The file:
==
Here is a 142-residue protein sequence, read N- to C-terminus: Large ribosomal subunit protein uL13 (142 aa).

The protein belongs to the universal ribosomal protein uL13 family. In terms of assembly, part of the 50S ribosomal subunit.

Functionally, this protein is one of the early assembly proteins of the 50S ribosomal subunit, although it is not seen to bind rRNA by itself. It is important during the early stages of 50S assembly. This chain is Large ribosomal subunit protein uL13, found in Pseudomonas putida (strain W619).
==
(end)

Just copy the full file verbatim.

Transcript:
Here is a 142-residue protein sequence, read N- to C-terminus: Large ribosomal subunit protein uL13 (142 aa).

The protein belongs to the universal ribosomal protein uL13 family. In terms of assembly, part of the 50S ribosomal subunit.

Functionally, this protein is one of the early assembly proteins of the 50S ribosomal subunit, although it is not seen to bind rRNA by itself. It is important during the early stages of 50S assembly. This chain is Large ribosomal subunit protein uL13, found in Pseudomonas putida (strain W619).